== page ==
Schooled ya: Maynard’s Radio Station Needs a Boost

For community journalism, there’s no easier story to carry than the one I’m about to describe. The old’ “Mainstream Media” broke it first. Now we would expect the blogs to enter stage front and take the case, maybe organize some advocacy journalism. Heard of made-for-TV? This one’s made-for-blogs: it’s got an underdog community media effort against an out-of-town one trying to push it out. The Maynard (MA) High School radio station is about to lose its license to a California-based religious broadcaster which has been scouring up licenses nationwide, with the FCC’s neutral approach enabling it.

If a high school radio station isn’t community journalism, I don’t know what is. For the benefit of my nonlocal readers, Maynard is a town of 10,000 about 20 miles west of Boston. Also, for the benefit of my Internet readers, in the present day and in the generations to come, a radio station is like a live podcast that reaches its listener’s analog wireless frequency modulation. While commercial radio stations broadcast in the tens of thousands of watts, blanketing large swaths of Eastern Massachusetts, WAVM-FM uses only 10 watts, which barely covers all of Maynard. They had applied to the FCC for a 250-watt license, which they had planned on sharing with UMass-Boston. How cool is it to have a radio station in high school? I didn’t have one back at White Plains; we had a 16-page newspaper that slipped a deadline or two. You can’t do that on the radio. Maynard has 185 students in the program and counts 75 alumni who have gone onto broadcasting.

When I looked into this story the other night, I started weighing the merits of the traditional reporting vs. community journalism (details to follow in the next piece). Both were blown away by the depth of analysis from an industry newsletter, Scott Fybush’s North East Radio Watch, in which he devoted 1500 words this week.WAVM had applied five years ago and has only heard this month that the license has been awarded via “tentative preference” to Living Proof, Inc., a Christian radio ministry based out of Bishop, California. Fybush pointed out that decades ago, the FCC would hold comparative hearings to choose between noncommercial license applicants, but in the post-deregulation age has used a strict formula for doing so. Living Proof decided to base its signal 25 miles further west, out in Lunenberg, and thus, as Fybush explains, it would “bring a city-grade noncommercial signal to any listeners who didn’t currently receive one.” According to the FCC rules, that was sufficient for awarding the license. Maynard High has had 30 days to appeal.

Now if there are readers interested in community journalism, these are the sorts of questions you could ask:

  1. When is the actual deadline for comments to be sent in to the FCC to support the appeal?
  2. How much money is this costing the school district in terms of legal fees, etc.?
  3. Do the newspaper articles suggest that Representative Marty Meehan has been looking into this– any updates?
  4. Anything unusual about it taking five years for the application to be processed?
  5. Anything unusual about Living Proof, Inc? Who are these officers? There is scant information on the website. Given the abject religiosity of the current administration, is there any reason at all to be suspicious?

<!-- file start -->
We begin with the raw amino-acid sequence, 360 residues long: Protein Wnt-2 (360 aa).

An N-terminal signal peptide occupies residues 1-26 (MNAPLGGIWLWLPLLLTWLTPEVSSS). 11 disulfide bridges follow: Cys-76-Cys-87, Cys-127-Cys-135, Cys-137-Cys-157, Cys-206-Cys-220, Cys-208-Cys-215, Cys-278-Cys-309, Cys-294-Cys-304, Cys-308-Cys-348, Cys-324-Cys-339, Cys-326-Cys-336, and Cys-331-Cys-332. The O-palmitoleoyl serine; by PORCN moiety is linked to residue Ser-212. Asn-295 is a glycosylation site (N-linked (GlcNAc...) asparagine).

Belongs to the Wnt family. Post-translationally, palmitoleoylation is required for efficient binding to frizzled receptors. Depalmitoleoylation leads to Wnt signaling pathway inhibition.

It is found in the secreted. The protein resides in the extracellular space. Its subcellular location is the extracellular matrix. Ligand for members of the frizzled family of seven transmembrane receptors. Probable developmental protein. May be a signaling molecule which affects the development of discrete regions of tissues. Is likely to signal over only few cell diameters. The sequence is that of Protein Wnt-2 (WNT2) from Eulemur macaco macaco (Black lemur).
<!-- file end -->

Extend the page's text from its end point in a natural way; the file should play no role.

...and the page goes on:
6. How many high school radio stations are there in this country? How many radio ministries are there? How many in Massachusetts?
  7. How many other radio stations have faced this predicament, or are expecting to?
  8. If a poll were to be contrived, measuring the interests of the Lunenberg station versus the Maynard High School station, would that provide a pretty accurate picture of what the public wants? This is an instance where direct democracy, could provide a simple and effective statement on the public’s mood.
  9. In an age of iPods, XM radio, do enough people care about local radio?
  10. Is the alternative– Internet-only radio– acceptable?
  11. Would additional lobbying by people who have never listened to WAVM-FM help? Here’s their appeal.

Such a story would run thousands of words, and would probably suffer by its length. The exercise would be good. The traditional journalists have already taken the lead here, but community journalists could step and go deeper on the story, or at the least help sustain it.

Update, November 7: Yes, the Beacon Villager (the Community Newspaper Company local paper) has stayed on this story, as expected. On October 27th, the day after I posted this piece, they returned to the story. Jesse A. Floyd filed the story WAVM in Holding Pattern, For Now, supplying some basic details I missed above. The deadline is November 12th– five days from now. Rep. Meehan told the paper that he sent a letter to the FCC urging reconsideration.

Also, one of my occasional correspondents who first made contact with me in February regarding the “Jeff Gannon” story (see Stuck at the Gates) has been digging much deeper into this story, learning about these radio ministry signals. Stay tuned, as they say.

Update, August 6: I neglected this story after November. Fortunately, the petitioners did not. On December 29th, the Globe reported that Living Proof announced their intentions to reach a compromise, having learned of the massive letter-writing effort from community residents (and the entire state congressional delegation) to the FCC. The Community Newspapers Company (now Gatehouse Media, which owns the Herald and a chain of suburban weeklies) stayed on the story throughout the spring. In April, an agreement between WAVM, WUMB (UMass-Boston) and Living Proof was announced, by which WUMB and WAVM would share the 91.7 frequency, and Living Proof’s new station would not interfere with it.

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